3 Reasons Dwyane Wade Coming Off Bench Will Take Cavs to Next Level

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According to a report by ESPN’s Dave McMenamin, Cleveland Cavaliers shooting guard Dwyane Wade approached head coach Tyronn Lue about coming off the bench going forward. Coming off a recent loss to the Orlando Magic where Wade continued his struggles, the conversation evidently concluded with a permanent decision to insert shooting guard J.R. Smith into the starting lineup.

Most knowledgeable NBA minds believed bringing Wade off the bench was the common-sense move when the Cavs acquired the future Hall of Fame shooting guard after the Chicago Bulls bought Wade out of his contract. Smith, who won 2012-13 Sixth Man of the Year while playing with the New York Knicks, was dismayed and disappointed in learning he would be coming off the bench to start the season.

One thought not previously speculated is that perhaps Lue, Wade, and star forward LeBron James, were testing Smith’s resolve in seeing how he would respond to the benching, and understood Wade would eventually come off the bench for the Cavs.

In any case, the decision will help the Cavs in a multitude of ways.

1. Punch Off the Bench

The current version of Wade, as an aging backcourt player without a knockdown three-point game, was never going to work alongside James. James’ game works more efficiently with players who can get themselves open for catch-and-shoot situations or quickly get to the rim — neither of which Wade can do at this stage.

The 35-year-old Wade’s still crafty and has some bounce around the rim, but the “Flash” version who used to be able to get by any player disappeared a few seasons ago. What he can do, however, is eat clock with his ball pounding, distribute as a secondary ball-handler, and get to the line.

He’ll have more success with his current skill set versus most second units.

2. The Settler

As experienced as anyone on the team in pressurized situations, Wade will settle down the second group during runs, and also create runs to hold or extend leads with James on the bench — the death knell for the Cavs in the NBA Finals versus the Golden State Warriors.

No longer needed to score 20 points a game, Wade’s contribution will come in clutch spurts that stop or turn around momentum in games. The three-time champion knows all the tricks and nuances, on both sides of the ball. Wade has always managed to get that timely steal or block, or that big “and-one” that clogs the opposition’s flow mid-run.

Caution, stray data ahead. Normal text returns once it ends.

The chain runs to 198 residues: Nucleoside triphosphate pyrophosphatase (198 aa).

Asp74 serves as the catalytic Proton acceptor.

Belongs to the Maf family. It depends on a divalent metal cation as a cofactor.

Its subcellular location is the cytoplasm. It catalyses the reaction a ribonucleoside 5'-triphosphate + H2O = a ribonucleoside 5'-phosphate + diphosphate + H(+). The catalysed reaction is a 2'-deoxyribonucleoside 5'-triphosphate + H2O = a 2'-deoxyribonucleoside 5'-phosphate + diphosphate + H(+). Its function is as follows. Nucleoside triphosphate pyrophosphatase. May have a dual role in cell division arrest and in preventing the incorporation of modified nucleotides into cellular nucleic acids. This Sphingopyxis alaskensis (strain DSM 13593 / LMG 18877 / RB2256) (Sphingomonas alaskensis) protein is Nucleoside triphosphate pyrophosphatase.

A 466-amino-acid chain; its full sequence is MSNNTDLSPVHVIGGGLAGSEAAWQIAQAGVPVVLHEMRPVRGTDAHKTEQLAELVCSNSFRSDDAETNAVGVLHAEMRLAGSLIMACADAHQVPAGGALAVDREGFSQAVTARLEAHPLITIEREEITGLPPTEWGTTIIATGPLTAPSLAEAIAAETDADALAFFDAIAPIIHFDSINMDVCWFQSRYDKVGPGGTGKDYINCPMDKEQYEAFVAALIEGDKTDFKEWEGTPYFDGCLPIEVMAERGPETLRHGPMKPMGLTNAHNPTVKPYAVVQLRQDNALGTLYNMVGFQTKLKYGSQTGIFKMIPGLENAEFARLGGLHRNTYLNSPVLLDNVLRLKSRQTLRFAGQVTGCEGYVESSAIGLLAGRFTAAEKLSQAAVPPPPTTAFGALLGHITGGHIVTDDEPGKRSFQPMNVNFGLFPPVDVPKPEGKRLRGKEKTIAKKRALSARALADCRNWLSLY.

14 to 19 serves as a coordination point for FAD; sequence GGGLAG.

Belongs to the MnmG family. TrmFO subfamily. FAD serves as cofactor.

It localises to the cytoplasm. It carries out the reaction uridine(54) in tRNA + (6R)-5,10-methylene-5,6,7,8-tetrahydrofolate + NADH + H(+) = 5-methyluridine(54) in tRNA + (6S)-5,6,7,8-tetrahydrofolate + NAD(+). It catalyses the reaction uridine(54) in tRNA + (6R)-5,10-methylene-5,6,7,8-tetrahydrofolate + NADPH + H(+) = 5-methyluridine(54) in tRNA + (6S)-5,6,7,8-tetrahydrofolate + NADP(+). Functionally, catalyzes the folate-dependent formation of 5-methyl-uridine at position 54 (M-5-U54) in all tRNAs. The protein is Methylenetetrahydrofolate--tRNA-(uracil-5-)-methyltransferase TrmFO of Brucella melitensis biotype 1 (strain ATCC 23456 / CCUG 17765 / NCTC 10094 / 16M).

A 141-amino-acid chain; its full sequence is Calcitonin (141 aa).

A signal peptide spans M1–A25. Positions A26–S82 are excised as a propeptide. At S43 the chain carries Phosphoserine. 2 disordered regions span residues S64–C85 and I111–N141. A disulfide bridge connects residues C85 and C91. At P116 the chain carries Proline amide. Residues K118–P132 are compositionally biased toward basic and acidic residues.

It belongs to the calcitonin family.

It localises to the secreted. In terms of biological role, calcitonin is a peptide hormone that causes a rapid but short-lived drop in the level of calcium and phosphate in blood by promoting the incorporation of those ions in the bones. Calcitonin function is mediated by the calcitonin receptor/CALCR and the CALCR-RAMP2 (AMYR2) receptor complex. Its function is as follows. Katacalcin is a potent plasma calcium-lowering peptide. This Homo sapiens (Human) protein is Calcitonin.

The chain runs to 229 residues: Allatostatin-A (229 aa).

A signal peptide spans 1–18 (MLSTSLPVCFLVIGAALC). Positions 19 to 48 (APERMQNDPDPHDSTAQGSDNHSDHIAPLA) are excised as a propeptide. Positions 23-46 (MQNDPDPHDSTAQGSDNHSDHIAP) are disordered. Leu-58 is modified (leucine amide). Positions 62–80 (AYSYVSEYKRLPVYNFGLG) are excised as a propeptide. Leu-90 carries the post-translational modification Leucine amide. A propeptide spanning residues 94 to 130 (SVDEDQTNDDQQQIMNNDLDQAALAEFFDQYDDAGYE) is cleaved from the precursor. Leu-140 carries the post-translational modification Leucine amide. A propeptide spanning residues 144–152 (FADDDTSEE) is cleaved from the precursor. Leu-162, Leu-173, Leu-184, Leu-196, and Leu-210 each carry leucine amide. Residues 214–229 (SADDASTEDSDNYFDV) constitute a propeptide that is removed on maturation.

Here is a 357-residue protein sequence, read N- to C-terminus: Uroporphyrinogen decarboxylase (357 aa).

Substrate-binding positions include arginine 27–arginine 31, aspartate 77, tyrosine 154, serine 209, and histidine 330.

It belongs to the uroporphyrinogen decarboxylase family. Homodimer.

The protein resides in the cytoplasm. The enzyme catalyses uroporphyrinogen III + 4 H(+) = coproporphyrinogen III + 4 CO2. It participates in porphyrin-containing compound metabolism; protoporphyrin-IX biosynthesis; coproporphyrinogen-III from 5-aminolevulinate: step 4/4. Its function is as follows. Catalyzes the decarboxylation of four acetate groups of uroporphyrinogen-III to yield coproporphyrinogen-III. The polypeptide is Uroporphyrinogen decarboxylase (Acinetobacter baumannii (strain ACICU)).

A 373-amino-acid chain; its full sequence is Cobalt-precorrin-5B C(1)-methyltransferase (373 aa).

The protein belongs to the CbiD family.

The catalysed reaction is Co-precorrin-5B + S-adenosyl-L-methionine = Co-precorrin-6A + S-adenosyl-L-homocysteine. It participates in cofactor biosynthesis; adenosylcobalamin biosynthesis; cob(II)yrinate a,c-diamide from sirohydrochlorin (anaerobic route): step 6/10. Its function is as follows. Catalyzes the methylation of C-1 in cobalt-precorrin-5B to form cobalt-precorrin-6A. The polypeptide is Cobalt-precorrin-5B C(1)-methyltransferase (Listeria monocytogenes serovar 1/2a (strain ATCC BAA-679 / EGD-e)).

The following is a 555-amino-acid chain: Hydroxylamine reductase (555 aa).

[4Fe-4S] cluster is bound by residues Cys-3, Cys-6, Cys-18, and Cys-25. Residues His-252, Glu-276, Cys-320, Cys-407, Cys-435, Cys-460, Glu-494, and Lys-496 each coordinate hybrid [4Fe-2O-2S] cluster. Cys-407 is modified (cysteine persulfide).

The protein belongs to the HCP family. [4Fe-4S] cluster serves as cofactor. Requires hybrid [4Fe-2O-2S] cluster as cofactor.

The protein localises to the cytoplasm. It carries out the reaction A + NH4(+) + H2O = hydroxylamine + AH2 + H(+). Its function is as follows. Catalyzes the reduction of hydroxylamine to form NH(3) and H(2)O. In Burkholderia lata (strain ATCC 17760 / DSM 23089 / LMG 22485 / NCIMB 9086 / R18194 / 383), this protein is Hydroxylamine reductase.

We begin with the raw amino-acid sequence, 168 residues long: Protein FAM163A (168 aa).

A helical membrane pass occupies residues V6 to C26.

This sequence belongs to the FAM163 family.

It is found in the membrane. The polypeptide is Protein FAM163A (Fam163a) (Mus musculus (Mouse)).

When Isaiah Thomas comes back from his hip injury, point guard Derrick Rose (currently out with an ankle sprain) will come off the bench. Wade and Rose, along with combo forward Jeff Green could provide a dynamic one-two-three punch — of players that could start for other teams — that should wreak havoc on the league’s second units — if Rose and Wade can work out their chemistry issues.

3. Show of Leadership

That Wade, a career-long starter, would volunteer to come to the bench speaks to his willingness to sacrifice. Wade has enough juice to cause a good bit of friction, had he continued to struggle as a starter and demand to stay on the court alongside James.

At this point, who on the Cavs can question his role if a highly respected 12-time NBA All-Star actively chooses to come off the bench to help the team?

Ever the professional, Wade’s decision sets a precedent for a loaded team and shows the league that he and the Cavs aren’t here to collect checks and Eastern Conference championship glory. The team’s focus lays squarely on locating the necessary chemistry and solidification of player roles that will find them peaking as the playoffs begin, on their road to another likely showdown with the Warriors.

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Kahron is a journalist based in Austin, Texas. He's been featured in the Austin Chronicle, Daily Dot, and Sports Illustrated's The Cauldron.